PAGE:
Iran Nuclear NewsEU orders study of possible new Iran sanctions

EU orders study of possible new Iran sanctions


Reuters: The European Union instructed experts on Monday to study further possible sanctions on Iran unless its halts nuclear activities the West suspects are aimed at making atomic bombs. By Mark John

LUXEMBOURG (Reuters) – The European Union instructed experts on Monday to study further possible sanctions on Iran unless its halts nuclear activities the West suspects are aimed at making atomic bombs.

The statement gave no timeframe and did not mention a French call for EU states to consider European sanctions, for example further restricting the Iranian banking system, without waiting for the United Nations to act.

“The (European) Council agreed that the EU will consider what additional measures it might take in order to support the UN process and the shared objectives of the international community, and invited relevant Council bodies to provide timely advice,” EU foreign ministers said in a statement.

The French idea has split the EU, with countries such as Germany and Italy reluctant to act, but French Foreign Minister Bernard Kouchner denied the idea had little backing in the bloc.

“France is not isolated, and not only is it not isolated, it is being followed,” Kouchner told a news conference. “It is true some believe sanctions are not efficient and say we should wait … We shall see in late November.”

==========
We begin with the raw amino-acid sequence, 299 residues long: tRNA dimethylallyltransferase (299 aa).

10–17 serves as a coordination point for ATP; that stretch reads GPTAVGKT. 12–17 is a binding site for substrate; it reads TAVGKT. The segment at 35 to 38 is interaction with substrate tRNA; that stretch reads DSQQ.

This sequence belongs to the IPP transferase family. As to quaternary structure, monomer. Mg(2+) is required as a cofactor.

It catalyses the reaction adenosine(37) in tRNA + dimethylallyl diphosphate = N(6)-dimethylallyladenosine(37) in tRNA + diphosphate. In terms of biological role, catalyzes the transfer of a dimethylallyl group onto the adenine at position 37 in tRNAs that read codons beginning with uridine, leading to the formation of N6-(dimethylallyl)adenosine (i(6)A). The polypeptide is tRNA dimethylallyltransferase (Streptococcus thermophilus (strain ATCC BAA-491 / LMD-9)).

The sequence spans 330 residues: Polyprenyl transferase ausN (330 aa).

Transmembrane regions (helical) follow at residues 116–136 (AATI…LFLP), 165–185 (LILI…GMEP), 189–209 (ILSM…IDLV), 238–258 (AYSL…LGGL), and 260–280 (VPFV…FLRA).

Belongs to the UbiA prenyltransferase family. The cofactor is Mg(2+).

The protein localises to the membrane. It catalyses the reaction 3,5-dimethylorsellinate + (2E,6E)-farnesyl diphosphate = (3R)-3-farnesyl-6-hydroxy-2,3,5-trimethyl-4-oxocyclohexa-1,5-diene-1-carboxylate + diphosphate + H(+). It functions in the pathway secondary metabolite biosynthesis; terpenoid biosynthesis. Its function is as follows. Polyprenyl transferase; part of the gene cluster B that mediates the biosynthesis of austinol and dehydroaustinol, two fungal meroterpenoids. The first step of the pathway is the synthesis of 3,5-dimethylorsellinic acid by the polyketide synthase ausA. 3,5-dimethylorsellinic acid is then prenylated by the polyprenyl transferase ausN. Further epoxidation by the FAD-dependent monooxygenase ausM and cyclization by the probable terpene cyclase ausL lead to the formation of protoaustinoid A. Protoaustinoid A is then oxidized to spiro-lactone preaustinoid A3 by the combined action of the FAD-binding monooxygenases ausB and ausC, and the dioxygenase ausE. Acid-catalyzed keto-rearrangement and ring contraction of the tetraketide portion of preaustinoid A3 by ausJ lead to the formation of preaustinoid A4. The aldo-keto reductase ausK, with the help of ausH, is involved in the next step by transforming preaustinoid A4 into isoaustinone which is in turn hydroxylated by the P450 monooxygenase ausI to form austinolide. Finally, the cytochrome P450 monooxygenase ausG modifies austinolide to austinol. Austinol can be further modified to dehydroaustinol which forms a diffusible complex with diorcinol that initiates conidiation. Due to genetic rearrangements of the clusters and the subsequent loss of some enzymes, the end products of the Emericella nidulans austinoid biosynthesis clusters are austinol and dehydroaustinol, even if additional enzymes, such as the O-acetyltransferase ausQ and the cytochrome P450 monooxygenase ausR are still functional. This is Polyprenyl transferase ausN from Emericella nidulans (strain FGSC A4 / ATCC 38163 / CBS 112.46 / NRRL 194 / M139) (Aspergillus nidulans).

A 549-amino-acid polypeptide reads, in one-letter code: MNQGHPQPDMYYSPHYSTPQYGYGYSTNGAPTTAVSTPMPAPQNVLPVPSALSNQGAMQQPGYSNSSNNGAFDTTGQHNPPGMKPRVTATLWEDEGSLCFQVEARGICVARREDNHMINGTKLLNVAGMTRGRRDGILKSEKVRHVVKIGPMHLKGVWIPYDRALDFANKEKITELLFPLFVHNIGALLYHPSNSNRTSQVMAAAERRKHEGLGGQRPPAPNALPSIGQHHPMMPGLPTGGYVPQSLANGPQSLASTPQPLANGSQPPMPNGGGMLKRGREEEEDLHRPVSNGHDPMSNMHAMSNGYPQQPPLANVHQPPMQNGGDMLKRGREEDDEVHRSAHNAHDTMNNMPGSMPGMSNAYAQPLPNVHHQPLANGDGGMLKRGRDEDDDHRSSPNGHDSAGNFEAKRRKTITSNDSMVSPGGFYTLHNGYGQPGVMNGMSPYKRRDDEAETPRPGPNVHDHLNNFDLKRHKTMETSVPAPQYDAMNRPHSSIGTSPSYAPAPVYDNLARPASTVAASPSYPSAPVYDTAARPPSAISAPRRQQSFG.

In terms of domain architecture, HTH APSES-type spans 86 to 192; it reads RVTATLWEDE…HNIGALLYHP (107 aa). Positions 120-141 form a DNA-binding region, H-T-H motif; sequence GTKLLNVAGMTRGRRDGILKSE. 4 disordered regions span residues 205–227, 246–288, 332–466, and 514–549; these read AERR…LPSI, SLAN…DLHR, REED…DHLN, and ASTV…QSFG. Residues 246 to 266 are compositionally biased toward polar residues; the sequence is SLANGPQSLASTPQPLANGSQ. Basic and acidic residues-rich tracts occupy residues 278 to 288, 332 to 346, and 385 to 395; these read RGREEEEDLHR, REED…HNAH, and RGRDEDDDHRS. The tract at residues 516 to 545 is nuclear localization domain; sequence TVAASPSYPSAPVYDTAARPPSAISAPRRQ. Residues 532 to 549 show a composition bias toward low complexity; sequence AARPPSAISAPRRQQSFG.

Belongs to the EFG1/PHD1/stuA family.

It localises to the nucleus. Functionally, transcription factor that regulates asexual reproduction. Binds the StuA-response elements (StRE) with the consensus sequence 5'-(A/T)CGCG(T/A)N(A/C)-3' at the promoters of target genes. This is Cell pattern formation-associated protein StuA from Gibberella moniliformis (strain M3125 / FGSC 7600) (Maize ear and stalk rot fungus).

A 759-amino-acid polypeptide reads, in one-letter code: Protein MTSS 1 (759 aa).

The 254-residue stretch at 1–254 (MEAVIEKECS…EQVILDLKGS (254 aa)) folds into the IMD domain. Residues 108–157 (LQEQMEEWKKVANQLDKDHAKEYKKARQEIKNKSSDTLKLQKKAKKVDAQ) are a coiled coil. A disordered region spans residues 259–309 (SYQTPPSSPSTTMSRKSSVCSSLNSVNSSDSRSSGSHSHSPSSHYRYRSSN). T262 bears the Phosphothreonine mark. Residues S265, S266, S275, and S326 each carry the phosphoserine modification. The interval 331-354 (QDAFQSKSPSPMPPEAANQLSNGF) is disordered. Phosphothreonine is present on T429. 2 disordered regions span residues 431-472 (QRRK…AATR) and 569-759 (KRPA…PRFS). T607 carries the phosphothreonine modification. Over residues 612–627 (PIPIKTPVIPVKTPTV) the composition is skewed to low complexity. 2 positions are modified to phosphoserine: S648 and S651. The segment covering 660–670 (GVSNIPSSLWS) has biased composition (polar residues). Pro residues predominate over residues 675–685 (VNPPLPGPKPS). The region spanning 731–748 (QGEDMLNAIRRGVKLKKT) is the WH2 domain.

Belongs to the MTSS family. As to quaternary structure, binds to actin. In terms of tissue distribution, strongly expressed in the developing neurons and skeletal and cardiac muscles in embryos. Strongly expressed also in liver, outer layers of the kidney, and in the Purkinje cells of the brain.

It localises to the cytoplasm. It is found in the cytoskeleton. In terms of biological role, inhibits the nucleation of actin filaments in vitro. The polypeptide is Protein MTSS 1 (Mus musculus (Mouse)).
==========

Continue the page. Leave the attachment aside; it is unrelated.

By that time the U.N. nuclear watchdog is due to report on Iran’s cooperation with its agents, and EU foreign policy chief Javier Solana will assess his efforts to draw Tehran into negotiations on inducements for suspending uranium enrichment.

“I will be meeting Dr (Ali) Larijani soon in order to maintain the contact that we started some time ago,” Solana said of discussions with Iran’s chief nuclear negotiator that have so far failed to yield a breakthrough.

France made its appeal to EU partners to take the lead on sanctions earlier this month after the U.N. Security Council decided to delay further measures, Russia in particular calling for more time for Tehran to change its stance.

Britain said stepping up pressure on Iran could help.

“There was a very strong view that the diplomatic track was the right track, but it had to have teeth,” Foreign Secretary David Miliband told reporters.

“There’s a very strong feeling we had to support (the UN process) and that is why the EU will be looking into the whole range of sanctions options in the interim period over the next six weeks.”

Iran denies it wants nuclear bombs, insisting its program is aimed purely at generating electricity.

(Additional reporting by David Brunnstrom)

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